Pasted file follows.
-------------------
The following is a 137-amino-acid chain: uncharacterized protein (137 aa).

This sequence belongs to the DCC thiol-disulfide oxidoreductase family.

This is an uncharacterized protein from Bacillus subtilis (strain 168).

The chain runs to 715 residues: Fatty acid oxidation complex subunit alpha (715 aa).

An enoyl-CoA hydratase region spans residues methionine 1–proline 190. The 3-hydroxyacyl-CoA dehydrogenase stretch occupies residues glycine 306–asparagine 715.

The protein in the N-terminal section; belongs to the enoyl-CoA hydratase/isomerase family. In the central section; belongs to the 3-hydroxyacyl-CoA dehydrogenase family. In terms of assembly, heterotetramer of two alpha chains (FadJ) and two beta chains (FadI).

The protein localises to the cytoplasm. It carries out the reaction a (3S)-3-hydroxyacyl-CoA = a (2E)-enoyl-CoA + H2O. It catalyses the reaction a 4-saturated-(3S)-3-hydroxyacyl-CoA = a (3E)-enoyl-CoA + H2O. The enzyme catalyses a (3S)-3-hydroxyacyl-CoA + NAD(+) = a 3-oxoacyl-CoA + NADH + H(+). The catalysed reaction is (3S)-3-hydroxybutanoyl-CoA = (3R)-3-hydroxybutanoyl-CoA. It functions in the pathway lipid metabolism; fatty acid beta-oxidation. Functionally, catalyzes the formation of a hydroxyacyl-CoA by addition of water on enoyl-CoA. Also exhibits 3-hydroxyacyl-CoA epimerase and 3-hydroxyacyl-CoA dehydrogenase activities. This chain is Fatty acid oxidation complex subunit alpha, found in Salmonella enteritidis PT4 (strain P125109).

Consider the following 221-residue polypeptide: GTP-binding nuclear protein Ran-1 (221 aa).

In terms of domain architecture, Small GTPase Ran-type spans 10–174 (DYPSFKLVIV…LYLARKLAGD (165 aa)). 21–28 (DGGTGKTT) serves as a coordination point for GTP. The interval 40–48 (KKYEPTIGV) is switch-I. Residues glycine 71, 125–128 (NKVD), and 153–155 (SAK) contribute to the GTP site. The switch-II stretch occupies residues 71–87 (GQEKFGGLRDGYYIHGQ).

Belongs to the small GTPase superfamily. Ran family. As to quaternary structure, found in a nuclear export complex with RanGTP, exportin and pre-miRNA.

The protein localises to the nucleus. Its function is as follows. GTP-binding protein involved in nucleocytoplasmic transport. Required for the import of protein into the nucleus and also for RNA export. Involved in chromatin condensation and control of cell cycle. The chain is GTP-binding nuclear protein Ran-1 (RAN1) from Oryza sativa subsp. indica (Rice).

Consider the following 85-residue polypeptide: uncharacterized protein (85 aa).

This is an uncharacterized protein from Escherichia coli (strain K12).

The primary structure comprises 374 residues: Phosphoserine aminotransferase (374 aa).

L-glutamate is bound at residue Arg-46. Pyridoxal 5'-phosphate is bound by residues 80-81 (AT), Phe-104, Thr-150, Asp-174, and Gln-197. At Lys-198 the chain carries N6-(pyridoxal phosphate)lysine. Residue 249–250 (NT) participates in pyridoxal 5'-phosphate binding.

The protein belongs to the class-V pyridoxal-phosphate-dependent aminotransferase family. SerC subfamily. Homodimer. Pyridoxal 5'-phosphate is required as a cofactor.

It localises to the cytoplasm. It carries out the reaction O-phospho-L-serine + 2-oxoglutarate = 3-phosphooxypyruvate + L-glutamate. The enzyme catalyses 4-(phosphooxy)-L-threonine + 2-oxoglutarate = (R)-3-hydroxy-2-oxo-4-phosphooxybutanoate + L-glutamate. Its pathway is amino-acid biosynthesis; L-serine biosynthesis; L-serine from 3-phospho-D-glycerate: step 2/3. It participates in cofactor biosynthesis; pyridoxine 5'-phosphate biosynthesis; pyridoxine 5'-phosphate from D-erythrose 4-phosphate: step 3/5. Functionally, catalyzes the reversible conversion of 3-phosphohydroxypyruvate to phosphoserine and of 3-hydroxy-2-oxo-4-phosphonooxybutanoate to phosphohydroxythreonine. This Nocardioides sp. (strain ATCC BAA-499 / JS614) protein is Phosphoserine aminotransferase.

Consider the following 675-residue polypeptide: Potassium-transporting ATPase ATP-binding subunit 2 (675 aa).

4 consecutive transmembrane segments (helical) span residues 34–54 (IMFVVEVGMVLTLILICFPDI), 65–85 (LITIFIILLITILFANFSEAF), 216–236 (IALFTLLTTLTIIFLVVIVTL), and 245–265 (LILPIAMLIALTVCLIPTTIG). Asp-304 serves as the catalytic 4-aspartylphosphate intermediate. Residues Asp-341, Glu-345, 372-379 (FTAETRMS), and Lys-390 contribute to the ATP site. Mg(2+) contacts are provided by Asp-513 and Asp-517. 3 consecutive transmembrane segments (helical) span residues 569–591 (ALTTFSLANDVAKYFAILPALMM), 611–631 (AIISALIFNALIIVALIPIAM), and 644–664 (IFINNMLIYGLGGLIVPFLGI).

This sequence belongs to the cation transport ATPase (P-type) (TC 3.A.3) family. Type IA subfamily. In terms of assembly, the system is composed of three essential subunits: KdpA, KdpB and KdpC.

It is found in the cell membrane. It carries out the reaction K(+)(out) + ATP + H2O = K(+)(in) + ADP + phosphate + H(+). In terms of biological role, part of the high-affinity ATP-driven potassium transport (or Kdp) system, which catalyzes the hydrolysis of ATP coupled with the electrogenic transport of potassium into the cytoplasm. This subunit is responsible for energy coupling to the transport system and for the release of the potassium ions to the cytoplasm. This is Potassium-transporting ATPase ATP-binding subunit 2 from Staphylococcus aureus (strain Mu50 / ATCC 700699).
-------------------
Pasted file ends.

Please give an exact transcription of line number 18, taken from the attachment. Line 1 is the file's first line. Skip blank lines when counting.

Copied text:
Consider the following 675-residue polypeptide: Potassium-transporting ATPase ATP-binding subunit 2 (675 aa).